Here, the protagonists assure us that the statutory...

To continue reading

Request your trial
106 cases
  • In re Malden Mills Industries, Inc.
    • United States
    • U.S. Bankruptcy Appellate Panel, First Circuit
    • 21 Enero 2004
    ...regarding removal and reimbursement. In Thinking Machines Corp. v. Mellon Fin. Servs. Corp. (In re Thinking Machines Corp.), 67 F.3d 1021, 1028 (1st Cir.1995), the Court of Appeals for the First Circuit held that bankruptcy court approval is a condition precedent to the effectiveness of a t......
  • In re Tudor, No. 03-68935.
    • United States
    • U.S. Bankruptcy Court — Southern District of Ohio
    • 9 Diciembre 2005
    ...to actions or determinations that are `not inconsistent' with the Bankruptcy Code."); Thinking Machs. Corp. v. Mellon Fin. Servs. Corp. # 1 (In re Thinking Machs. Corp.), 67 F.3d 1021, 1028 (1st Cir.1995) ("Of course, the equitable powers of bankruptcy courts are not unlimited. They can onl......
  • In re Player's Poker Club, Inc.
    • United States
    • U.S. Bankruptcy Court — Central District of California
    • 4 Febrero 2022
    ...). In an effort to reconcile these views, the First Circuit Court of Appeals held in Thinking Machs. Corp. v. Mellon Find. Servs. Corp. (In re Thinking Machs. Corp.), 67 F.3d 1021, 1029 (1st Cir. 1995) that "rejection under section 365(a) does not take effect until judicial approval is secu......
  • Morehead v. Atkinson-Kiewit, J/V
    • United States
    • U.S. Court of Appeals — First Circuit
    • 10 Octubre 1996
    ...First, though courts must attempt to discern legislative intent based on the statute as a whole, see Thinking Machs. Corp. v. Mellon Fin. Servs. Corp., 67 F.3d 1021, 1024 (1st Cir.1995), nothing in the LHWCA or its sparse legislative history provides conclusive support for the "evisceration......
  • Request a trial to view additional results
4 books & journal articles
  • Chapter Four Lease Rejection
    • United States
    • American Bankruptcy Institute Retail and Office Bankruptcy: Landlord/Tenant Rights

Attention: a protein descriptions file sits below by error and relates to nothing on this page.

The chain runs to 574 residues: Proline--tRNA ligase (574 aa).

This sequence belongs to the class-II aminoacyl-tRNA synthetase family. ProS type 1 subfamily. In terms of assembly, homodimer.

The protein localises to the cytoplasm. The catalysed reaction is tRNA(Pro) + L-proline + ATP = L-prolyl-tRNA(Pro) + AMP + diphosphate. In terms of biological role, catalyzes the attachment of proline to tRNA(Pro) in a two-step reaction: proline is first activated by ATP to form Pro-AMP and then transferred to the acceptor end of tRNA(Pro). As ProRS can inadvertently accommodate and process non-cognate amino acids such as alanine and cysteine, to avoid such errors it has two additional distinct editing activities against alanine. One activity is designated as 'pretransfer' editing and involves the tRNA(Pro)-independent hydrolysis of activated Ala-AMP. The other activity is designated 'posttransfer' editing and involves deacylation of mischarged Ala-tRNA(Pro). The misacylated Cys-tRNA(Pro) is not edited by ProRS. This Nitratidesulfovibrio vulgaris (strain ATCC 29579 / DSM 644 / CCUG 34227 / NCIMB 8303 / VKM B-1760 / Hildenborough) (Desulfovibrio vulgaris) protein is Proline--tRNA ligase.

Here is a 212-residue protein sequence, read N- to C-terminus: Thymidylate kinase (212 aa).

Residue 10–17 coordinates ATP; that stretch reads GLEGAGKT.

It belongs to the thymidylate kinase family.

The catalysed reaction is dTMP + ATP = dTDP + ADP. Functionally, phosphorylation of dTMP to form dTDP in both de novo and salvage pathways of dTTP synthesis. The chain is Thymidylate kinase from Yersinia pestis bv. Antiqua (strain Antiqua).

• Invalid date
    ...lease." The court in In re Upper Crust, LLC310 stated: In Thinking Machines Corp. v. Mellon Fin. Servs. Corp. (In re Thinking Machines), 67 F.3d 1021, 1028 (1st Cir. 1995), the First Circuit Court of Appeals held "that a rejection of a nonresidential lease under section 365(a) becomes legal......
  • § 28.05 Rejection and Its Effect on Landlords and Tenants
    • United States
    • Full Court Press Negotiating and Drafting Commercial Leases CHAPTER 28 Bankruptcy
    • Invalid date
    ...In re W & L Associates, Inc., 71 B.R. 962, 967-968 (Bankr. E.D. Pa. 1987).[31] See: First Circuit: In re Thinking Machines Corp., 67 F.3d 1021 (1st Cir. 1995). Fifth Circuit: In re Cafeteria Operators, L.P., 299 B.R. 384, 394 (Bankr. N.D. Tex. 2003). Sixth Circuit: In re Revco D.S., Inc., 1......
  • CHAPTER 9 - § 9.10 • LEASES
    • United States
    • Colorado Bar Association Colorado Real Estate Practice (2023 ed.) (CBA) Chapter 9 When Dirt Goes To Bankruptcy Court
    • Invalid date
    ...a debtor's motion to reject, so an administrative priority claim for the rent accrues until that ruling. In re Thinking Machs. Corp., 67 F.3d 1021 (1st Cir. 1995). In In re CCI Wireless, LLC, 279 B.R. 590 (Bankr. D. Colo. 2002), on reh'g, 281 B.R. 319 (Bankr. D. Colo. 2002), aff'd in part, ......
  • Chapter 9 - § 9.10 • LEASES
    • United States
    • Colorado Bar Association Colorado Real Estate Practice (2022 ed.) (CBA) Chapter 9 When Dirt Goes To Bankruptcy Court
    • Invalid date
    ...a debtor's motion to reject, so an administrative priority claim for the rent accrues until that ruling. In re Thinking Machs. Corp., 67 F.3d 1021 (1st Cir. 1995). In In re CCI Wireless, LLC, 279 B.R. 590 (Bankr. D. Colo. 2002), on reh'g, 281 B.R. 319 (Bankr. D. Colo. 2002), aff'd in part, ......

VLEX uses login cookies to provide you with a better browsing experience. If you click on 'Accept' or continue browsing this site we consider that you accept our cookie policy. ACCEPT